Two Clarksburg Teachers are Teacher of the Year Award Finalists
Three teachers have been named finalists for the 2019–2020 MCPS Teacher of the Year Award by the Marian Greenblatt Education Fund, and two of them teach at Clarksburg-area schools.
They are: Madeline Hanington, an English content specialist and teacher at Hallie Wells Middle School in Clarksburg and Teak Bassett, a social studies teacher at Clarksburg High School. The third nominated teacher is Maura Backenstoe, a kindergarten teacher at Burning Tree Elementary School.
Madeline Hanington is an English content specialist and teacher at Hallie Wells Middle School. Once an English Language Learner herself who holds an undergraduate degree in art, her teaching style is dynamic, challenging, innovative and nurturing. Data demonstrate the effectiveness of her approach. Academic intervention programs she created and implemented increased Maryland State Assessment scores by at least five percent. A 2011 Milken Educator Award Winner, Hanington is also not only a mentor to the school’s English teachers, but also supports and advises the rest of the staff and others outside Hallie Wells. She serves as co-sponsor of the Junior National Honor Society, as well as the school’s Lady Scholars program, an after-school program to support young women in achieving their highest potential.
“Her lived experience: immigrant parents, poverty, academic success, coupled with her natural traits of caring and dedication, make Ms. Maddy Hanington an exceptional teacher who makes THAT difference in children’s lives,” said Principal Barbara Woodward.
Teak Bassett is a social studies teacher at Clarksburg High School. He has trained new and veteran teachers, and written curriculum used throughout Montgomery County. A 19-year veteran, he provides frequent and specific feedback using diagnostic, summative and formative tests. Bassett anticipates the struggles within a topic and teaches students how to ask questions and ensures that each child contributes in class. He hosts study sessions during lunch and after school. Almost every student in the Advanced Placement Comparative Government class he recently developed earned a 5 on the exam. Bassett has coached speech and debate, as well as girls’ lacrosse, JV football and JV softball. He sponsors the Student Government Association and the Coyote Ambassadors Program, which, among other activities, provided Thanksgiving dinners to 60 needy families in the community.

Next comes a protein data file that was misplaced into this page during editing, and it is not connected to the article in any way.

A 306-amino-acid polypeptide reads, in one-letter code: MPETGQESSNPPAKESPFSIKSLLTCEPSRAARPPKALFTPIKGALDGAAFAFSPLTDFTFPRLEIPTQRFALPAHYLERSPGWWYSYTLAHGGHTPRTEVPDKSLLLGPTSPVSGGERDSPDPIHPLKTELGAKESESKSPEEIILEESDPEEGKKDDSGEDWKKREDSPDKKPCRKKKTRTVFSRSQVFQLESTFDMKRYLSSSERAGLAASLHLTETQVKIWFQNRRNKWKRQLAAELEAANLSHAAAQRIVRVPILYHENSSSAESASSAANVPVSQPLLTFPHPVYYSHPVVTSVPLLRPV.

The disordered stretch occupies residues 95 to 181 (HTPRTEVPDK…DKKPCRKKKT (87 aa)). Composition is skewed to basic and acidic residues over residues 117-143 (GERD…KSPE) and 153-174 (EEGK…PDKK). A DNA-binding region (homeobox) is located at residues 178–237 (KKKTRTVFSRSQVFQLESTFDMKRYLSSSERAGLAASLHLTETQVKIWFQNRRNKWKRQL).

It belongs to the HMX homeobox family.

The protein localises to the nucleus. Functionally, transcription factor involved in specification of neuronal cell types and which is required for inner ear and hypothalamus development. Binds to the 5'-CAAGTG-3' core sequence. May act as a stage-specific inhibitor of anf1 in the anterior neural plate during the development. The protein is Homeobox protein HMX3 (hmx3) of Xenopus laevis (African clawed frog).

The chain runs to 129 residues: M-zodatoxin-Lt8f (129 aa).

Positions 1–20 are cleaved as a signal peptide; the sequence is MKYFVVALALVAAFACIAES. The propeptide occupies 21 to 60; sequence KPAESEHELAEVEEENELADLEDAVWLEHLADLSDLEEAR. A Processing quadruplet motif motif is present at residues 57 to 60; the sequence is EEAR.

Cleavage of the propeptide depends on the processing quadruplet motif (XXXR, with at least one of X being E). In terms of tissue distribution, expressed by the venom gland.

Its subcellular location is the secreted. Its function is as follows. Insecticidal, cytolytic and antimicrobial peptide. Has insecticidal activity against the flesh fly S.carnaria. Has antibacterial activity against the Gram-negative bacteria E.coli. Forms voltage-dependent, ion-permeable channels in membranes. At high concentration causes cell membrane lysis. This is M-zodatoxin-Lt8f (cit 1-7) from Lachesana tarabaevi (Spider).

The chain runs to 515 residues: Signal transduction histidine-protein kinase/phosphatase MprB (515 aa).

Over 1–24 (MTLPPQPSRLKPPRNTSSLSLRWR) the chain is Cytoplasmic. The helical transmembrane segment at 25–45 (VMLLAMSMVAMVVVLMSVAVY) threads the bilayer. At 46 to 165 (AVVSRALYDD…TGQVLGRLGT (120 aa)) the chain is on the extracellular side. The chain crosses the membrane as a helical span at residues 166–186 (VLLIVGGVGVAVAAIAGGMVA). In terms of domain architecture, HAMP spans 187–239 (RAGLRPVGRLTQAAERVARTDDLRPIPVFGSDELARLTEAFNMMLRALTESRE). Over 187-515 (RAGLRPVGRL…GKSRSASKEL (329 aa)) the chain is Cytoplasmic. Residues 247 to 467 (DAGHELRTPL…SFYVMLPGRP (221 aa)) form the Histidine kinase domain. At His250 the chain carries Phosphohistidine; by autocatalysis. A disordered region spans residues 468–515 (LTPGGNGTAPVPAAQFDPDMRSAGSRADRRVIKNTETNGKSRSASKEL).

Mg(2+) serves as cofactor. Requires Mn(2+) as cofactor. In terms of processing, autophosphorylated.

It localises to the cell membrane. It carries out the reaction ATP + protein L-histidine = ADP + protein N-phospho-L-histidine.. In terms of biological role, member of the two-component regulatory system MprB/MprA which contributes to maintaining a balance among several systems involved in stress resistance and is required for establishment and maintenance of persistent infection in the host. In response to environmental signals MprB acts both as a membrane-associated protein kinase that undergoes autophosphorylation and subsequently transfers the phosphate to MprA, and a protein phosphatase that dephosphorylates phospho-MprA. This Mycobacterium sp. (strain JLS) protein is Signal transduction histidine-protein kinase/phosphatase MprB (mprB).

“If I could choose just one teacher … to teach, guide, inspire and challenge my own children, Teak Bassett would be at the very top of my list. … I can’t imagine the number of students whose lives he has changed with his attention and care,” wrote Clarksburg resource teacher Rachel Clements.
Maura Backenstoe is a kindergarten teacher at Burning Tree Elementary School. Backenstoe manages a diverse classroom, including the majority of the school’s kindergarteners with IEPs, physical disabilities, sensory and developmental issues, as well as non-native English speakers. During the past five years, 99 percent of her students met or exceeded the grade-level reading benchmark. Backenstoe shares best practices and analyzes student data during collaborative meetings. She is a mentor to other teachers, serves as Student Government Association advisor, and coordinates the Challenger Baseball Program, which pairs high school athletes with students with disabilities. As both “Mother Hen” and school prankster, she is widely considered the glue that holds her school together.
“I call her the ‘miracle-working magical unicorn teacher’ because she inspires joy and excellence in every student, of every background and need, regardless of whether they are in her class,” wrote parent Alex Robbins.
The Greenblatt Education Fund is also honoring Brendan Kelly, instrumental music teacher at Albert Einstein High School, and Virginia Pantella, STEM teacher at Gaithersburg Middle School, as the 2019 Rising Star Teachers of the Year. This award honors teachers with less than five years of experience whose creativity and enthusiasm encourages students to stretch themselves and achieve more.
Finalists for the Teacher of the Year Award, who must have five years or more of teaching experience in Montgomery County, are interviewed by a panel of educators, Board of Education members, MCPS staff and representatives from the Montgomery County Council of PTAs, as well as a member of the Greenblatt family.
The teachers, along with other MCPS employees and partners, will be honored for their extraordinary work as part of the annual Champions for Children Awards Celebration. The MCPS Teacher of the Year will be named during the event, which will take place Thursday, April 25, at BlackRock Center for the Arts in Germantown.
The Marian Greenblatt Fund, named for a former Board of Education member, recognizes teachers that inspire their students to achieve, encourage younger teachers to be the best they can be, and help their school and community. The Fund awards each Teacher of the Year finalist a prize of $2,000, and the two Rising Star Teaching awardees $1,000 each.
Photos courtesy MCPS.